THE DISTILLERY: Woolies worries

Jotters are uneasy about Woolworths' strategy, while one rules out a James Murdoch ascension.

No one can escape the downturn in Australian retail, not even Woolworths. The question for management and investors is whether investing in the business and taking on Bunnings is the right strategy when we could be in the midst of a profound restructuring of the entire industry. The Australian Financial Review’s Chanticleer columnist Tony Boyd describes this unease, while the same newspaper’s Matthew Stevens points out that former Woolies boss Michael Luscombe timed his exit to perfection. Also, it appears that James Murdoch is no longer on the path to succeed his father Rupert at the top of News Corp, according to one columnist.

The Australian Financial Review’s Chanticleer columnist Tony Boyd says there’s an uneasy feeling around Woolworths’ continued commitment to spending, the latest of which will be $2 billion on supermarket renovation and taking on Bunnings.

"Investing for the future is going full speed ahead despite evidence that this strategy has failed to deliver in recent years. O’Brien and the Woolies board of directors are firm in their belief that we are in the midst of a cycle that will turn. They do not believe we are in the middle of a fundamental structural change that could make the capital investment a poor use of shareholder funds. The strongest public advocate of the case against investing for the future is put by Merrill Lynch analyst David Errington, who has compiled some persuasive figures to show recent capex has not delivered. Errington is consistent in making the case against wasteful capital expenditure across all the companies he covers."

The Australian Financial Review’s Matthew Stevens says yesterday’s results from Woolworths say quite a lot about previous chief executive Michael Luscombe.

"Grant O’Brien’s first set of Woolworths numbers identifies the growth challenge ahead for the nation’s biggest retailer just as it underscores how brilliantly predecessor Michael "Two Sheds” Luscombe timed his departure. There is no avoiding the fact that delightful days of double-digit profit growth for Woolworths ended over the final quarters of Luscombe’s reign as price deflation triggered by the Australian dollar’s revaluation and the recovery of competitive pressures in the supermarket sector were amplified by the evaporation of consumer demand. Throw in the supposedly sudden emergence of online retailing as another shaping force and, over fewer than 18 months, the rule book for retailing Australia has been redrafted.”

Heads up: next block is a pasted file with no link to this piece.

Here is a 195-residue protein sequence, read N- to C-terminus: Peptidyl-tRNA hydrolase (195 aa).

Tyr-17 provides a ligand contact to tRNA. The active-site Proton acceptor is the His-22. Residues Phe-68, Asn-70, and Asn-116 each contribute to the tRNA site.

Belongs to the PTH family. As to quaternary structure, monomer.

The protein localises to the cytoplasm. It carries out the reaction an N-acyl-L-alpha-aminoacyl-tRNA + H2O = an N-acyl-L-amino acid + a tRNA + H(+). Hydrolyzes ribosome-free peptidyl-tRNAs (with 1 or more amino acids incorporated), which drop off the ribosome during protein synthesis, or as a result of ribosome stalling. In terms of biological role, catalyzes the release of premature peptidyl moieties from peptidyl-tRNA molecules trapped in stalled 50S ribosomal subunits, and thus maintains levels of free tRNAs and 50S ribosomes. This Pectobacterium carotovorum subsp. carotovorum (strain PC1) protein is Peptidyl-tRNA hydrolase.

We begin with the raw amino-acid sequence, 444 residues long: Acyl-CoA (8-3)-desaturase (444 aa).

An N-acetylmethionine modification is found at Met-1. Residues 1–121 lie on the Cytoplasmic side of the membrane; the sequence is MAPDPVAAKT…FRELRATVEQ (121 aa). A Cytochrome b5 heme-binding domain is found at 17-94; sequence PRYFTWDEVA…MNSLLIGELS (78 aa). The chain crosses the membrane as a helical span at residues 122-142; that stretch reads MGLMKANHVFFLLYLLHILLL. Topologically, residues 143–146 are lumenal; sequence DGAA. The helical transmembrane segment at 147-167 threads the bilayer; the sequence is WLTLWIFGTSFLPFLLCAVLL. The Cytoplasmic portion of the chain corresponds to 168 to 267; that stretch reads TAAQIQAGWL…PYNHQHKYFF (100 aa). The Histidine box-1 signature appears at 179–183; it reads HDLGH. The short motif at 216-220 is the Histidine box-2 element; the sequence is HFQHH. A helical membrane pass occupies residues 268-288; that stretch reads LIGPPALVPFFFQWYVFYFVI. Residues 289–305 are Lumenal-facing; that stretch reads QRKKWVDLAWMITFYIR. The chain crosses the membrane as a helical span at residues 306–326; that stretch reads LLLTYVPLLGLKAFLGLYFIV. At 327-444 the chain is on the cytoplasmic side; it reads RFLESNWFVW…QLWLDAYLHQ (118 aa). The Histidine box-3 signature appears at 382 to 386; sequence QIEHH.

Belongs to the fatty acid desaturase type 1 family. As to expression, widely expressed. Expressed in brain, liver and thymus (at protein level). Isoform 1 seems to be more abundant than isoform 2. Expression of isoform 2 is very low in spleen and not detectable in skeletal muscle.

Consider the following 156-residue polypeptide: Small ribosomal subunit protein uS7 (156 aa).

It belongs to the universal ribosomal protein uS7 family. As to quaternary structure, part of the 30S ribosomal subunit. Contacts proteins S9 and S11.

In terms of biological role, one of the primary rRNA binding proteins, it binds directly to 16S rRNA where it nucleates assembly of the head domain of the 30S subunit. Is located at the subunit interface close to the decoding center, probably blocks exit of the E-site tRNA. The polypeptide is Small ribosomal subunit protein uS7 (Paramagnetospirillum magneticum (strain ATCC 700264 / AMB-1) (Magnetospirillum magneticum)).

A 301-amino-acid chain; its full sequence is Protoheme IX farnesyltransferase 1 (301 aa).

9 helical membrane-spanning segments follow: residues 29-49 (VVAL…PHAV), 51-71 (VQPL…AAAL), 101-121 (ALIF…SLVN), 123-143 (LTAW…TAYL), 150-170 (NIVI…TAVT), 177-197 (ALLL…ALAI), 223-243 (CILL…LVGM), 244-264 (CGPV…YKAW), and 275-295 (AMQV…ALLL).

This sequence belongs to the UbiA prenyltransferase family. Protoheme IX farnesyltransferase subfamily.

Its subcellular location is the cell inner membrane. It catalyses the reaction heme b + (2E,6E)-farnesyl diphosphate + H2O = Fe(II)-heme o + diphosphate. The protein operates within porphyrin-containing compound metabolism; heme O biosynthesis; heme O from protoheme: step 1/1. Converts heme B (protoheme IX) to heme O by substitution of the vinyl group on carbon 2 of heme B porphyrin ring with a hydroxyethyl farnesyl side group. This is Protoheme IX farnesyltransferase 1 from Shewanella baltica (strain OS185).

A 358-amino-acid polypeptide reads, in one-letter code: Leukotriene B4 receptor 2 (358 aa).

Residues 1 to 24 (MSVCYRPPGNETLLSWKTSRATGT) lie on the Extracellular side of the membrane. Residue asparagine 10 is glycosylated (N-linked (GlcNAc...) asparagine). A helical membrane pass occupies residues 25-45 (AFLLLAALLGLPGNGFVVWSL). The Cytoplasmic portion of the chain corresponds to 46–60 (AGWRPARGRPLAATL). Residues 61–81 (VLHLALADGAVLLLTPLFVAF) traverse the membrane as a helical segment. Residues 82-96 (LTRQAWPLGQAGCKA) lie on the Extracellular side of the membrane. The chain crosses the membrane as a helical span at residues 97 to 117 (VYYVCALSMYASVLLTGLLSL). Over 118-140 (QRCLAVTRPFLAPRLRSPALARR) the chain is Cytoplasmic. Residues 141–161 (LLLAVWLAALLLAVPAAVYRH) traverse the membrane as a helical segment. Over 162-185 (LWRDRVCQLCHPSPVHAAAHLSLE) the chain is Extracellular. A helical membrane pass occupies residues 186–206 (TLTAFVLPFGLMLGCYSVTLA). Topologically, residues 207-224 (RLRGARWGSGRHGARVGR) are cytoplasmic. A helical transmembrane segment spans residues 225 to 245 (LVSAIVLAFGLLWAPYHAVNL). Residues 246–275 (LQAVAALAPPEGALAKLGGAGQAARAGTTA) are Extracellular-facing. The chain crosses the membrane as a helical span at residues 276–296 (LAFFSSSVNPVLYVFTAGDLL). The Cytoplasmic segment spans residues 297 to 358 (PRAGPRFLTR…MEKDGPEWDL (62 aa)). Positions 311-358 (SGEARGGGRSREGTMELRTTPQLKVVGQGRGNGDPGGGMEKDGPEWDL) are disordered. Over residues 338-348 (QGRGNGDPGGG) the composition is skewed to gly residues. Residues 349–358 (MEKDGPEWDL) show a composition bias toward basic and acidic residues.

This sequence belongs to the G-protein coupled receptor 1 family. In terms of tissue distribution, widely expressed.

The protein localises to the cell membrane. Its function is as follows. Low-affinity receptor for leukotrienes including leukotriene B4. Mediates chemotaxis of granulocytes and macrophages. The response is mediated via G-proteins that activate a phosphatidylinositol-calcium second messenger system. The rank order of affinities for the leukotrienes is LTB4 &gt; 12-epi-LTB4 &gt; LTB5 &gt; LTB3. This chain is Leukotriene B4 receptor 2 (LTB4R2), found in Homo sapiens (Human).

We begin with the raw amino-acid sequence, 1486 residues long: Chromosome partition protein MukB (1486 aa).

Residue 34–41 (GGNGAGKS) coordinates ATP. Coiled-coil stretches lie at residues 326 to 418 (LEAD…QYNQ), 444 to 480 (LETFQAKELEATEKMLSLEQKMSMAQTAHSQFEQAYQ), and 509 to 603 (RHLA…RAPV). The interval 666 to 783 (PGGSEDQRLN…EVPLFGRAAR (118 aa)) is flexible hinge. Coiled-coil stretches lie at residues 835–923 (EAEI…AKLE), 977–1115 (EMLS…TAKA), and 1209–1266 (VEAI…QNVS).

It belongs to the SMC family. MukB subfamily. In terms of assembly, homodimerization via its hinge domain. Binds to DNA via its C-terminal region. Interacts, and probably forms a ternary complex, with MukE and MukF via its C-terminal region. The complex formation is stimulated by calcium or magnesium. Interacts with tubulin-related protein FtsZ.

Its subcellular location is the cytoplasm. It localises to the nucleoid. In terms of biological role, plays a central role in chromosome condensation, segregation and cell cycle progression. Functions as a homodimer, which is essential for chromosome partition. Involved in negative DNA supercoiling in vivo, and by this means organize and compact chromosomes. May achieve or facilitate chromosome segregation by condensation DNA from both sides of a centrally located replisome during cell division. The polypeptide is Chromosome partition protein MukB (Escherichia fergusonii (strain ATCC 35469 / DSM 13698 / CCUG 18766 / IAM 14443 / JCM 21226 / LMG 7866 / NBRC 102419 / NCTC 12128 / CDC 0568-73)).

The Age’s Malcolm Maiden says James Murdoch is not in the running to succeed his father Rupert in the short- to medium-term.

"His role inside News' head office on Sixth Avenue in New York has been more narrowly defined than it was when the move was first announced in March last year. And his candidacy to replace News' chairman and chief executive, his father Rupert, has been sidelined by News' scandal in the United Kingdom. News tapped phones and made what look to be corrupt payments to British officials before James Murdoch took over at News International. But News' insistence that the hacking was not widespread continued while he was there. He was either in charge in the UK and unaware of the extent of the scandal, or aware of it and not responding. Both conclusions undermine him, and News Corp president and chief operating officer Chase Carey will take over as chief executive if Rupert Murdoch steps down in the short-to-medium-term.”

Back to the Woolies' numbers for the remaining business commentaries this morning, The Age’s Adele Ferguson says Woolworths' profit might have suffered this reporting season, but it’s not Australia’s only corporate casualty. The Sydney Morning Herald’s Elizabeth Knight touches on similar notes to Boyd, that some investors are getting nervous about the company’s capex. The Australian’s Richard Gluyas says Woolworths is laying some pretty big bets given that it expects a sullen retail environment for the next three years, while the same newspaper’s John Durie argues that Woolworths has some advantages, specifically its size.

The Australian’s Tim Boreham looks at CBD Energy, Solco, Dyesol, Silex Systems and Woolworths in his Criterion column, while Fairfax’s Insider columnist Ian McIlwraith revisits the latest Harvey Norman numbers. The Australian’s Bryan Frith suggests that Echo Entertainment takes its peculiar situation with Crown to the Takeovers Panel.

And in economic news, The Age’s Tim Colebatch looks at the growing schism between mining investment in Australia and, well, everything else, while The Australian’s Adam Creighton says the word Keynesian is being misused.

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